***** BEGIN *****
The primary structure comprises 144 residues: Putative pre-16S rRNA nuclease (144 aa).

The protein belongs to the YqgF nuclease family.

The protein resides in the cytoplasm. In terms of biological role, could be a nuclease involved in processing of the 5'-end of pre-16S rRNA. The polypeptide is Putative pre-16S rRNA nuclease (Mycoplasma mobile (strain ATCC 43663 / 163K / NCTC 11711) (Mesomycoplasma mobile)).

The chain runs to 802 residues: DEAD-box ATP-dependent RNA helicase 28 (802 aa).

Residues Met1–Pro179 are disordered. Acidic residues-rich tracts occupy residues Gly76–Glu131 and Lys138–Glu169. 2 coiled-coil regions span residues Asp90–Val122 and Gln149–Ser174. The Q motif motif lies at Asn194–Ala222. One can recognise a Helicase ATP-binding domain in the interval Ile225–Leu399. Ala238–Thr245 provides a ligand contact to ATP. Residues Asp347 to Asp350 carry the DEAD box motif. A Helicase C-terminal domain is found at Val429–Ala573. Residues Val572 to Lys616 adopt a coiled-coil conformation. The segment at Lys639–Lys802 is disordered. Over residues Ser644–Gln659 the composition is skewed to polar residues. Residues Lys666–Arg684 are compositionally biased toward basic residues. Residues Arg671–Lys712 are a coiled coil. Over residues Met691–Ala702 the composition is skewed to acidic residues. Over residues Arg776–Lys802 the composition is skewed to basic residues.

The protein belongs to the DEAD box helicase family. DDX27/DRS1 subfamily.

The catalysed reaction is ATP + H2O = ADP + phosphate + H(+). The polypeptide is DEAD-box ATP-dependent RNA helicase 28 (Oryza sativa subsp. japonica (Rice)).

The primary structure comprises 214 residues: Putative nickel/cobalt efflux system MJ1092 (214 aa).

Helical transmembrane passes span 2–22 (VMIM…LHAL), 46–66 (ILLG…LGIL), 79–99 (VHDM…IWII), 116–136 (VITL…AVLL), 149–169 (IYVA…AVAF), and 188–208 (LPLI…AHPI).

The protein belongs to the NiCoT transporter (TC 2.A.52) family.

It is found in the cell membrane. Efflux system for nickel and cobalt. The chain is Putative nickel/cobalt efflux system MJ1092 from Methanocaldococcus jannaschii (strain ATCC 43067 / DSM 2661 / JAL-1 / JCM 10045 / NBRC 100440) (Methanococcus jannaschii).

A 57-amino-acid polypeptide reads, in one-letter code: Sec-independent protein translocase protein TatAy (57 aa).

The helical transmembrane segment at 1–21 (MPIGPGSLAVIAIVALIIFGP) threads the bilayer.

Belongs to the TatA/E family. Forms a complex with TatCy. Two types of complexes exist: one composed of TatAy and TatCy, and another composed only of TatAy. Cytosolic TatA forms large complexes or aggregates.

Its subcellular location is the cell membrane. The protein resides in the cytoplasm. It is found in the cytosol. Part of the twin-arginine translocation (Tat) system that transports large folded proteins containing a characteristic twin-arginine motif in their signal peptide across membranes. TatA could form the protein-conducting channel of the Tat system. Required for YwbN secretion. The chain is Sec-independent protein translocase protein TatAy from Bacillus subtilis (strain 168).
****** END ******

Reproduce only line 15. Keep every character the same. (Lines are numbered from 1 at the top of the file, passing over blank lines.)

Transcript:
Its subcellular location is the cell membrane. The protein resides in the cytoplasm. It is found in the cytosol. Part of the twin-arginine translocation (Tat) system that transports large folded proteins containing a characteristic twin-arginine motif in their signal peptide across membranes. TatA could form the protein-conducting channel of the Tat system. Required for YwbN secretion. The chain is Sec-independent protein translocase protein TatAy from Bacillus subtilis (strain 168).